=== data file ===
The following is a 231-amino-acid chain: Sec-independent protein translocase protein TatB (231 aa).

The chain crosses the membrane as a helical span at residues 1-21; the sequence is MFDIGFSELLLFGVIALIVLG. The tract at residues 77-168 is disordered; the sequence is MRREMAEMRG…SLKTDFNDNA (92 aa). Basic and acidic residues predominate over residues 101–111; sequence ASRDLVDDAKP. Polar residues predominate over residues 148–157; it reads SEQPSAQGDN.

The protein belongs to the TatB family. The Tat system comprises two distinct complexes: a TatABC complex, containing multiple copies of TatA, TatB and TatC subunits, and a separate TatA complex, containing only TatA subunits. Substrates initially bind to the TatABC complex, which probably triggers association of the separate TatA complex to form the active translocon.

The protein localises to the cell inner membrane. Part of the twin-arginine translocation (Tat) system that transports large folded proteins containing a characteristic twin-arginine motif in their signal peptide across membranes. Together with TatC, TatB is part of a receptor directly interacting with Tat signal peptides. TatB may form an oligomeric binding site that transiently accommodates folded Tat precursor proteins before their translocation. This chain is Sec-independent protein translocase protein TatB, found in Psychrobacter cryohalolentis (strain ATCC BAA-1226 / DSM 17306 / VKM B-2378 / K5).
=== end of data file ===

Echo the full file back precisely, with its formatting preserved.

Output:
The following is a 231-amino-acid chain: Sec-independent protein translocase protein TatB (231 aa).

The chain crosses the membrane as a helical span at residues 1-21; the sequence is MFDIGFSELLLFGVIALIVLG. The tract at residues 77-168 is disordered; the sequence is MRREMAEMRG…SLKTDFNDNA (92 aa). Basic and acidic residues predominate over residues 101–111; sequence ASRDLVDDAKP. Polar residues predominate over residues 148–157; it reads SEQPSAQGDN.

The protein belongs to the TatB family. The Tat system comprises two distinct complexes: a TatABC complex, containing multiple copies of TatA, TatB and TatC subunits, and a separate TatA complex, containing only TatA subunits. Substrates initially bind to the TatABC complex, which probably triggers association of the separate TatA complex to form the active translocon.

The protein localises to the cell inner membrane. Part of the twin-arginine translocation (Tat) system that transports large folded proteins containing a characteristic twin-arginine motif in their signal peptide across membranes. Together with TatC, TatB is part of a receptor directly interacting with Tat signal peptides. TatB may form an oligomeric binding site that transiently accommodates folded Tat precursor proteins before their translocation. This chain is Sec-independent protein translocase protein TatB, found in Psychrobacter cryohalolentis (strain ATCC BAA-1226 / DSM 17306 / VKM B-2378 / K5).